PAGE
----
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1.  Safety of Intracoronary Infusion of 20 Million C-Kit Positive Human Cardiac Stem Cells in Pigs 
PLoS ONE  2015;10(4):e0124227.
There is mounting interest in using c-kit positive human cardiac stem cells (c-kitpos hCSCs) to repair infarcted myocardium in patients with ischemic cardiomyopathy. A recent phase I clinical trial (SCIPIO) has shown that intracoronary infusion of 1 million hCSCs is safe. Higher doses of CSCs may provide superior reparative ability; however, it is unknown if doses >1 million cells are safe. To address this issue, we examined the effects of 20 million hCSCs in pigs.
Right atrial appendage samples were obtained from patients undergoing cardiac surgery. The tissue was processed by an established protocol with eventual immunomagnetic sorting to obtain in vitro expanded hCSCs. A cumulative dose of 20 million cells was given intracoronarily to pigs without stop flow. Safety was assessed by measurement of serial biomarkers (cardiac: troponin I and CK-MB, renal: creatinine and BUN, and hepatic: AST, ALT, and alkaline phosphatase) and echocardiography pre- and post-infusion. hCSC retention 30 days after infusion was quantified by PCR for human genomic DNA. All personnel were blinded as to group assignment.
Compared with vehicle-treated controls (n=5), pigs that received 20 million hCSCs (n=9) showed no significant change in cardiac function or end organ damage (assessed by organ specific biomarkers) that could be attributed to hCSCs (P>0.05 in all cases). No hCSCs could be detected in left ventricular samples 30 days after infusion.
Intracoronary infusion of 20 million c-kit positive hCSCs in pigs (equivalent to ~40 million hCSCs in humans) does not cause acute cardiac injury, impairment of cardiac function, or liver and renal injury. These results have immediate translational value and lay the groundwork for using doses of CSCs >1 million in future clinical trials. Further studies are needed to ascertain whether administration of >1 million hCSCs is associated with greater efficacy in patients with ischemic cardiomyopathy.
PMCID: PMC4408046  PMID: 25905721
2.  Tissue Oxygenation Response to Mild Hypercapnia during Cardiopulmonary Bypass with Constant Pump Output 
British journal of anaesthesia  2006;96(6):708-714.
Tissue oxygenation is the primary determinant of wound infection risk. Mild hypercapnia markedly improves cutaneous, subcutaneous, and muscular tissue oxygenation in volunteers and patients. However, relative contributions of increased cardiac output and peripheral vasodilation to this response remains unknown. We thus tested the hypothesis that increased cardiac output is the dominant mechanism.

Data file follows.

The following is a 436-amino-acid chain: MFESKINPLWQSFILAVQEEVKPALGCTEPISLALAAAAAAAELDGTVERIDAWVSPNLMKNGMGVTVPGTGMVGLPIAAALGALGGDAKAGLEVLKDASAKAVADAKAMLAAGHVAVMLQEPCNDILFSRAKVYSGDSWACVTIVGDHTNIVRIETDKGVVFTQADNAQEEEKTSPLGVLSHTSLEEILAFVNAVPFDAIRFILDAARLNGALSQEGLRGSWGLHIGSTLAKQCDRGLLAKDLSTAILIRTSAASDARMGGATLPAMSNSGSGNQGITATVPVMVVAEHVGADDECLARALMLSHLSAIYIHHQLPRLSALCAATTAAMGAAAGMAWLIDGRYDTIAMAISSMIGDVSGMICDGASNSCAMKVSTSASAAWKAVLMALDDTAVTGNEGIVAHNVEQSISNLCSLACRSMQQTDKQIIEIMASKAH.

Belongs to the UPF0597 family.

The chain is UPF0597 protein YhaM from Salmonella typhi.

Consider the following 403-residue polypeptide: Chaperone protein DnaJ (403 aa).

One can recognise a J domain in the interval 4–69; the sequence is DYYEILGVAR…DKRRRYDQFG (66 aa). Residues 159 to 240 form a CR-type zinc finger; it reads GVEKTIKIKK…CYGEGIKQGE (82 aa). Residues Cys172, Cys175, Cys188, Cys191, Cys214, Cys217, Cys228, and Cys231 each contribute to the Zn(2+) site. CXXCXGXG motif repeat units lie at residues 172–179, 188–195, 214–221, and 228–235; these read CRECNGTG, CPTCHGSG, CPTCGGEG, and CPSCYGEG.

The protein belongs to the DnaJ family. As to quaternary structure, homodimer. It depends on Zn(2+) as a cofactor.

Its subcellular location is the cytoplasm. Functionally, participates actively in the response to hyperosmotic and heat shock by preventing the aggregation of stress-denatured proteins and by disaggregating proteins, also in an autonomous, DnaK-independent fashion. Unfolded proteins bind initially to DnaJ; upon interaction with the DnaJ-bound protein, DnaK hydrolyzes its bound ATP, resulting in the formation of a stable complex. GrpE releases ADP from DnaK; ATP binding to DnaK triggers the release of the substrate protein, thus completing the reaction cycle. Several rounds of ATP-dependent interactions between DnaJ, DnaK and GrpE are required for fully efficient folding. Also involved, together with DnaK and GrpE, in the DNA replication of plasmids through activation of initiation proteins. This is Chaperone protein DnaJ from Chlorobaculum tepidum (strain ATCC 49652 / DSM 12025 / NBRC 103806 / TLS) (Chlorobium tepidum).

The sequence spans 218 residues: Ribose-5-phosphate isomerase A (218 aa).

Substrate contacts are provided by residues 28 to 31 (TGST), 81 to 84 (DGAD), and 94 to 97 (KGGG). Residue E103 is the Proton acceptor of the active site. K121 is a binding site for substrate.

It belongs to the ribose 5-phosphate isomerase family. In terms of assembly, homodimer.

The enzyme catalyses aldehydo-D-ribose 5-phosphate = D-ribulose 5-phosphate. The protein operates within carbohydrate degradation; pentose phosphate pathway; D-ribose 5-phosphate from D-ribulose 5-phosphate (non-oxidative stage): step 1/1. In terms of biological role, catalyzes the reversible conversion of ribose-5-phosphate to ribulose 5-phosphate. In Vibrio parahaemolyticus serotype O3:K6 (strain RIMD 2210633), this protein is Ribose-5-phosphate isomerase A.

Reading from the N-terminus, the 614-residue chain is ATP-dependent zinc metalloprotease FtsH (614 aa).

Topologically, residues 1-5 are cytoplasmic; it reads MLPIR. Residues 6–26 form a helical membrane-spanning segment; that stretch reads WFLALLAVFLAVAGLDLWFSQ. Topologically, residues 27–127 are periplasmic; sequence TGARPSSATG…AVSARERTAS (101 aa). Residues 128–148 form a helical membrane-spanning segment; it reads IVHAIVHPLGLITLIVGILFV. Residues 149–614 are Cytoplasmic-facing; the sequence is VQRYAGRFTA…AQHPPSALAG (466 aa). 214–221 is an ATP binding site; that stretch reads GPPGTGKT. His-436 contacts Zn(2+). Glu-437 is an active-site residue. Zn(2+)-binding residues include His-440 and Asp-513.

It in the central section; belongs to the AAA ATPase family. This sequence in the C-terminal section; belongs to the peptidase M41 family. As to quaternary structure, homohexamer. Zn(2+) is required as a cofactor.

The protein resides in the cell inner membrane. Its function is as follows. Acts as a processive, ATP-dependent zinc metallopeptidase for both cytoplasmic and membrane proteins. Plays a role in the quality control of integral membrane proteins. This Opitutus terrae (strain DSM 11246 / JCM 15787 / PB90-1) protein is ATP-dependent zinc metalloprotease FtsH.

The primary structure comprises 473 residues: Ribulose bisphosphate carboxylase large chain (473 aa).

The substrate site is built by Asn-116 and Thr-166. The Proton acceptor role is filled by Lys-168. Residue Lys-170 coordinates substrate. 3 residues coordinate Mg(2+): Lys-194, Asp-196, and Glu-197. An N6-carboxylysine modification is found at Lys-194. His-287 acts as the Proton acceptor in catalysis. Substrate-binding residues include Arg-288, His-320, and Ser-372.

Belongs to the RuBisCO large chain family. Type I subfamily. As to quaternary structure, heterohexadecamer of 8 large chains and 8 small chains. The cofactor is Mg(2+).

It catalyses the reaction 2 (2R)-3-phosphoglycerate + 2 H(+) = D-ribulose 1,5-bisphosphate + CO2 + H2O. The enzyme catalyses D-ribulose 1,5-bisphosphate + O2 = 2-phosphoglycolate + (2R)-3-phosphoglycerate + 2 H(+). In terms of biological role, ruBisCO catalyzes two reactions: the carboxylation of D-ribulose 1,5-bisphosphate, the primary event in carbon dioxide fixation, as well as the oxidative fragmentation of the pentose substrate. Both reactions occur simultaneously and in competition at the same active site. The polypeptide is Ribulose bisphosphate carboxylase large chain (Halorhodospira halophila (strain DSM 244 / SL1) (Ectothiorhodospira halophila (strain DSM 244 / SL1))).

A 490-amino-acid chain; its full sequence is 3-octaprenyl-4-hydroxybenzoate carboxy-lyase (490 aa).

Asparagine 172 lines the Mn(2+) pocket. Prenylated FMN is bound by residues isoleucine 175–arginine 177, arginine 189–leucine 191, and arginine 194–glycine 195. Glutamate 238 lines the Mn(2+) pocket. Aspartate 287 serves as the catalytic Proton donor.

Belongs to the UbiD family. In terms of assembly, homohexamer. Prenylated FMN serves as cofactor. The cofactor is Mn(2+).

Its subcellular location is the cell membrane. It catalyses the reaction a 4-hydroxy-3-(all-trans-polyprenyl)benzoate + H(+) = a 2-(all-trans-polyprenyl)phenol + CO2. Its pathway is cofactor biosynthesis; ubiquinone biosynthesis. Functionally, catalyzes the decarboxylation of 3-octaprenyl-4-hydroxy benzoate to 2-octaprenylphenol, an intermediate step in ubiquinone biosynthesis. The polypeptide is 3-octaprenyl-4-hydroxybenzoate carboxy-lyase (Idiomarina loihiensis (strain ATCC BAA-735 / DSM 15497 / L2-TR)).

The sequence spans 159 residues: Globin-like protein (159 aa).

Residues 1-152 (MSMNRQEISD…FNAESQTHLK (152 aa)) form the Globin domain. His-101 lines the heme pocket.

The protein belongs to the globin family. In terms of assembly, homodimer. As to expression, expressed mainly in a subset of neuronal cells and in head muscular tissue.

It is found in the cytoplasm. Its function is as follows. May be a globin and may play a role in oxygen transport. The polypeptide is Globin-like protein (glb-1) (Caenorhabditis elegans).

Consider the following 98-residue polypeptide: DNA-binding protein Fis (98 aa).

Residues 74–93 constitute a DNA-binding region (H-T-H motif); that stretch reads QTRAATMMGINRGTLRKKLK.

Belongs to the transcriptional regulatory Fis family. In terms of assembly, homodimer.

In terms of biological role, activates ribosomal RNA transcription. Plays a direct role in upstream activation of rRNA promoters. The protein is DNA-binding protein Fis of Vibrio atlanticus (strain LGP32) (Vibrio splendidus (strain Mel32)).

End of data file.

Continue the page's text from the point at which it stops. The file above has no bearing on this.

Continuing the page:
We recruited 10 ASA III patients, aged 40–65 years, undergoing cardiopulmonary bypass for this crossover trial. After induction of anaesthesia, a Silastic tonometer was inserted subcutaneously in the upper arm. Subcutaneous tissue oxygen tension was measured with both polarographic electrode and fluorescence-based systems. Oximeter probes were placed bilaterally on the forehead to monitor cerebral oxygenation. After initiation of cardiopulmonary bypass, in random order patients were exposed to two arterial CO2 partial pressures for 30 minutes each: 35 (normocapnia) or 50 mmHg (hypercapnia). Bypass pump flow was kept constant throughout the measurement periods.
Hypercapnia during bypass had essentially no effect on PaO2, mean arterial pressure, or tissue temperature. PaCO2 and pH differed significantly. Subcutaneous tissue oxygenation was virtually identical during the two PaCO2 periods (139 [50,163] vs. 145 [38,158], P=0.335) (median [range]). In contrast, cerebral oxygen saturation (our positive control measurement) was significantly less during normocapnia (57 [28,67]%) than hypercapnia (64 [37,89]%, P=0.025).
Mild hypercapnia, which normally markedly increases tissue oxygenation, did not do so during cardiopulmonary bypass with fixed pump output. This suggests that hypercapnia normally increases tissue oxygenation by increasing cardiac output rather than direct dilation of peripheral vessels.
PMCID: PMC1464052  PMID: 16675511
Carbon Dioxide; Hypercapnia; Hypercarbia; Acidosis; Respiratory; Oxygenation; Oxygen; Tissue; Cutaneous; Subcutaneous; Cerebral; Perfusion; Cerebrovascular; Cardiac Output
3.  Alternative Surgical Strategy for the Treatment of a Mycotic Aortic Arch Aneurysm 
Texas Heart Institute Journal  2006;33(3):356-358.
We report the case of a 69-year-old man who presented with a symptomatic mycotic aneurysm of the aortic arch. Diagnosis was confirmed by positron emission tomography and by blood cultures positive for Salmonella species. A complete resection of the aortic arch process was performed via left thoracotomy using a cryopreserved aortic homograft and normothermic left heart bypass. The left-sided cerebral vessels were clamped, and adequacy of collateral left brain flow and oxygenation was confirmed by neurophysiologic monitoring. Using this less-invasive operative strategy, we avoided the risks inherent to deep hypothermic circulatory arrest and the use of prosthetic materials.
PMCID: PMC1592284  PMID: 17041695
Aneurysm, infected/pathology/surgery; aorta, thoracic/surgery; aortic aneurysm, thoracic/complications/surgery; cardiac surgical procedures; monitoring, intraoperative/methods; spectroscopy, nearinfrared; ultrasonography, Doppler, transcranial

Results 1-3 (3)